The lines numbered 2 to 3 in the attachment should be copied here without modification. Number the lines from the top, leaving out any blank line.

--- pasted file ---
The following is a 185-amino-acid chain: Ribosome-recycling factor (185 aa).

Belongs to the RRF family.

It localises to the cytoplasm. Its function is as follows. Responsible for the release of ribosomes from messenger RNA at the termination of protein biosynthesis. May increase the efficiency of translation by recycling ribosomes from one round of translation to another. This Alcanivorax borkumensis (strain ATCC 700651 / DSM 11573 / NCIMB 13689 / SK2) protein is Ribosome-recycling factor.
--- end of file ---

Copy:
Belongs to the RRF family.

It localises to the cytoplasm. Its function is as follows. Responsible for the release of ribosomes from messenger RNA at the termination of protein biosynthesis. May increase the efficiency of translation by recycling ribosomes from one round of translation to another. This Alcanivorax borkumensis (strain ATCC 700651 / DSM 11573 / NCIMB 13689 / SK2) protein is Ribosome-recycling factor.